The popular book series A Series of Unfortunate Events gets the Netflix treatment and is finally brought to life in the manner it deserves. With Neil Patrick Harris headlining as the villainous Count Olaf and Patrick Warburton as Lemony Snicket himself, there are a lot of great moments between them and the Baudelaire children in this fantasy world. However, some viewers may find themselves disappointed by other unfortunate aspects.
As a child I grew up reading this popular series, anxiously awaiting for each new entry to arrive to find out what new scenario the Baudelaire children were put in to get away from Count Olaf. Unlike the original movie starring Jim Carrey, Netflix takes the slow and steady approach to the series by developing an eight-episode first season spanning the first four books; each in two part episodes. This gives each book room to breathe and I found myself remembering little details I read that were shown on screen.
The structure of the series is great. By giving the show room to breathe, it brings this fantasy world alive and well with fans of the series. The world is shown in rich colors and dark tones throughout every chapter, and it is a great pleasure to see the Baudelaire orphans be portrayed the way they were written in the books. Neil Patrick Harris plays Count Olaf, and if you’re a fan of his work, you’ll most likely be pleased. In fact, he brings a lot of Barney Stinson humor into the show. Patrick Warburton opens up and narrates each episode as Lemony Snicket, documenting the unfortunate lives of the Baudelaire orphans as they struggle to stay safe. Warburton plays a great job in convincing the audience that we are indeed looking into a real life case of misfortune.
The most disappointing thing about this show however is the fact that they stayed very family friendly. As a reader and fan of the series, I understand why. But if you’re an average Netflix subscriber and are used the mature content they put out, they really missed a great opportunity to turn this world really dark and interesting. I remember reading the books and being frightened by some of the imagery I was picturing by Count Olaf and the many characters that were being written on page. But with this version of Olaf being more of a theatrical performer than a scary villain, and many over the top ridiculous gestures and actions played out on screen, it’s hard to stay fully interested.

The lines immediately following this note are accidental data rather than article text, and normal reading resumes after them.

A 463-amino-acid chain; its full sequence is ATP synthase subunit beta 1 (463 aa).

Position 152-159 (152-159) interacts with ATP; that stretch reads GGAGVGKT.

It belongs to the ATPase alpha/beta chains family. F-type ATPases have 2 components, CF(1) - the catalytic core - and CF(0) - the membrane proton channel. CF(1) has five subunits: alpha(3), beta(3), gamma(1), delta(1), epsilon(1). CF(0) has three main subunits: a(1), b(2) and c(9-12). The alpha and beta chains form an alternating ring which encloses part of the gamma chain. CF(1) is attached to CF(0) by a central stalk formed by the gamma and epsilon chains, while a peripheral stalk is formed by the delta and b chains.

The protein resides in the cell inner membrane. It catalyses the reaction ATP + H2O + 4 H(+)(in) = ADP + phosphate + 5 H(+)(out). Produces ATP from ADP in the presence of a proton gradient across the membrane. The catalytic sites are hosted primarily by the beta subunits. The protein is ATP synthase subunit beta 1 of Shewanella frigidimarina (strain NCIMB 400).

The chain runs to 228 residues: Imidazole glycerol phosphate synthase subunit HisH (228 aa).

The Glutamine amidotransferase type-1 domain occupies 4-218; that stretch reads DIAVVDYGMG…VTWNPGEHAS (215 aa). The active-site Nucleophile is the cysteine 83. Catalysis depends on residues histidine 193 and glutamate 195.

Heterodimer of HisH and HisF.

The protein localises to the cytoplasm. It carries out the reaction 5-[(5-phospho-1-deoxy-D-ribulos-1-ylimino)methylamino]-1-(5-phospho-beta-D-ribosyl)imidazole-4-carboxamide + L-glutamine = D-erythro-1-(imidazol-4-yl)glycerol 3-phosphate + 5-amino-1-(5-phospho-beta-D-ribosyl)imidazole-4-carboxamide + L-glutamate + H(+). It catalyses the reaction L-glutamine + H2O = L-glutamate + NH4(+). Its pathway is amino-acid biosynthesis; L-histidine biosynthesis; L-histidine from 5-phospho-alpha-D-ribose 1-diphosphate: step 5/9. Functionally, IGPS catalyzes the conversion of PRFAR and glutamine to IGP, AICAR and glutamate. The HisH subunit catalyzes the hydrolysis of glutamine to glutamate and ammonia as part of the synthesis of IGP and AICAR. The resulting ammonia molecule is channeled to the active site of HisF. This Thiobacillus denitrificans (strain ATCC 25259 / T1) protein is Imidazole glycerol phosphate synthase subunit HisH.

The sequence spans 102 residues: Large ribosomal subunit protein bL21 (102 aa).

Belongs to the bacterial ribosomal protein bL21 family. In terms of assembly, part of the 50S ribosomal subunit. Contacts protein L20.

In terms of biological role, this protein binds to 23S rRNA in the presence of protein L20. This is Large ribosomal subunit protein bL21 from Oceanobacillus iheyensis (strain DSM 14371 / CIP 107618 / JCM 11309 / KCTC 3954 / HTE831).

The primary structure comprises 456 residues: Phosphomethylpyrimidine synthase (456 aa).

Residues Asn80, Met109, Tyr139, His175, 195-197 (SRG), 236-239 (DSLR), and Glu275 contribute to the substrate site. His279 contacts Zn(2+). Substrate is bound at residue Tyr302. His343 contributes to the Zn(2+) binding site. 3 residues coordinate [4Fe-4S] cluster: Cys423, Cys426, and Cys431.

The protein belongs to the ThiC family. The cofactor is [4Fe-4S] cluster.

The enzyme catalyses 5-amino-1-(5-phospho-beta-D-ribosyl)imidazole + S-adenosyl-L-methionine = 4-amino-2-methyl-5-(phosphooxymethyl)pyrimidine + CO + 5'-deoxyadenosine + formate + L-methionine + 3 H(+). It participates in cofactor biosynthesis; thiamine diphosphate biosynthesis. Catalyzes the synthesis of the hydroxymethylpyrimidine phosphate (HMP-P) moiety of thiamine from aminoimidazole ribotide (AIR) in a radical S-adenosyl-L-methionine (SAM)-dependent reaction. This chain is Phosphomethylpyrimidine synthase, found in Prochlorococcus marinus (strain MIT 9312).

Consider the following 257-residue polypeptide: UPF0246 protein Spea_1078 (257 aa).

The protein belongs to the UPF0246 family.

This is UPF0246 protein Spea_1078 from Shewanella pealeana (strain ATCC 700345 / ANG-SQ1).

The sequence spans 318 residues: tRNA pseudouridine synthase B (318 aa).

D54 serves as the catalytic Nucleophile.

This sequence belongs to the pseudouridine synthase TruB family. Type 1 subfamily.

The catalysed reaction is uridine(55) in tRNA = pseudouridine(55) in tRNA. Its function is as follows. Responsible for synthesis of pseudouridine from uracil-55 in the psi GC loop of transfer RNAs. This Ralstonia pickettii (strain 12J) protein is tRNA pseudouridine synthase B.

With that said though, I am very pleased with this first season. I am truly impressed of how faithful it stays to the literature and respecting each of the characters. It’s really fun to see a proper way to show the The Reptile Room and the first time seeing The Miserable Mill brought to screen. As far as some of the slapstick humor, some of it is excused with the example of Mr. Poe, who is truly a comedic relief and is played out like a fool, but I particularly thought it was funny.
With the first four books covered now, Netflix is sure to be working on at least two more seasons to finish the rest of the series up. Some fans may be disappointed by a certain spoiler within each episode that we really never got any knowledge of in the books, but to move along a narrative in the right way for TV I suppose it’s necessary.
Bottom line, if you are a fan of the book series, you’ll more than likely be a fan of this new adaption. The only thing unfortunate about the Baudelaire’s run ins with Count Olaf, is how desperately hard it tries to be friendly.
Final Score: 8/10
What did you think of the first season of A Series of Unfortunate Events? Which part is your favorite?